Congenital Bipartite Navicular

Congenital Bipartite Navicular? Huh? What is that?

If you're wondering what exactly this is, you're not the only person! I'll be describing what limited information I have about it via Digby's diagnosis here. This is NOT to be used as a veterinary diagnosis or for any use other than light reading. I am not a vet, a podiatrist, or an expert of any kind. This is just my very limited knowledge of a condition my horse has.

X-rays were taken June 2011 of Digby's left front hoof, after it was successfully nerve blocked sound by the vet. The x-rays were then looked at by the vet practice and sent out to Mid-Atlantic Equine Clinic and University of Pennsylvania's New Bolton Center for further clarification. All three diagnosis's pointed towards "congenital bipartite navicular."

Now, what exactly IS it? I have no idea. This I do know:

  • Congenital means it's a birth defect
  • Bipartite means it's in two pieces (there is tripartite, as well)
  • It effects the navicular bone
  • It's very rare
  • It does not effect one certain breed (Like HYPP in Quarter Horses, for example)
  • It can be in bilateral hooves or just one, though it is more commonly in both
  • Bipartite and tripartite navicular bones are different on x-rays from fractured navicular bones in that they are symmetrical and have smooth edges
  • It causes a chronic, slow onset lameness
  • It will not fuse like a fracture

How does one go about treating it?
  • No one really knows a treatment because it's so rare
  • It was recommended by both Mid-Atlantic and New Bolton to give 30 days stall rest with Bute or an NSAID given for the first week, inject the coffin joint, give another 30 days stall rest and reintroduce into turnout and work slowly while simultaneously starting the horse on a regular Adqeuan injection program
  • Digby was given stall rest, given Previcoxx (an NSAID, less likely to cause ulcers than bute), injected the coffin joint with Hyluronic acid, a corticosteroid and another drug used to prevent infection and 30 days stall rest
  • He gradually returned to his normal turnout schedule and I began riding on a regimen of 30 minutes walking and trotting once around the ring. This was to be gradually increased by the day to longer and longer. He went lame again within 3 weeks
  • The vet recommended giving him 6 months off in a field board situation based on his current lameness and my budget. He will be going back into work May 2012.
  • In April 2012, Digby went lame (about a 1.5-2 on lameness scale) while being strictly on turnout 24/7 and not in work. After discussion with several vets, farriers and horse people I respect, I made the decision to retire him from work. There was several things involved in my decision but it boiled down to my financial status and wanting to keep Digby as happy and comfortable as possible. He is currently barefoot, living in a field 24/7, on 1/2 gram bute in the AM, and relatively sound again.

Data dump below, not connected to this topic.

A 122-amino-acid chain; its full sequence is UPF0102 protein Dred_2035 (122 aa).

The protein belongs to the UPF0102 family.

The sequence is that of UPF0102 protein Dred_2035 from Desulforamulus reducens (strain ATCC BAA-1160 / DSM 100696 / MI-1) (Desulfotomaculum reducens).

• Just kidding! :) He's been sound since May 2012 and my vet told me to "get off my butt and get to riding!" Digby is back in work officially as of December 1, 2012. No bute needed.
  • In December 2013, after some lameness issues, I tried a new farrier who used bar shoes, a full pad and a wedge pad. This worked fantastic. After some hoof growth, he is the most comfortable he has been since the original lameness back in 2010.
  • In the spring of 2014, we switched Digby into regular steel shoes with a wedge pad because he was pulling his bar shoes off on a regular basis. He is still in that type of shoeing today.
  • Supplements for this? Digby does get supplements. He gets a joint supplement and flax, as omega 3's in flax are found to be "anti-inflammatory." He also gets Adequan shots, generally only once a year in the spring. I give one shot every 4 days for 28 days. It seems to really help him, especially when fed in combination with a feed through joint supplement. Feed through supplements in this area don't have much research but it does seem to help my horse so it's worth it to me. I'd love to save my money and use it on something that does have research but honestly, both my vet and I see a difference when he gets them.

If you have any information on congenital bipartite navicular or any treatments that are from a valid, respected source feel free to contact me! My e-mail is 


  1. Wow - just stumbled across your blog while googling. I have a gelding that was diagnosed with the exact same thing about a year and a half ago. How is your boy doing?

  2. He is currently coming off of the 6 months field board as I listed above. I'm allowed to start riding him again May 1! He's currently barefoot (though the vet recommended we change that when I start riding again) and sound as can be. I've just started him on Pentosan to help with his joints (and hopefully help keep him sound but it's really a shot in the dark with that) and I'm watching his weight like a hawk to keep him from becoming overweight to add less stress on his legs and joints. I was also recommended by my vet to start him on 1/2 a gram on bute daily once I start riding. She only said 1/2 a gram because he's barely 15 hands, very petite and ulcers are a concern for me due to his natural "worrying" temperment. If that doesn't work, we will up the dose.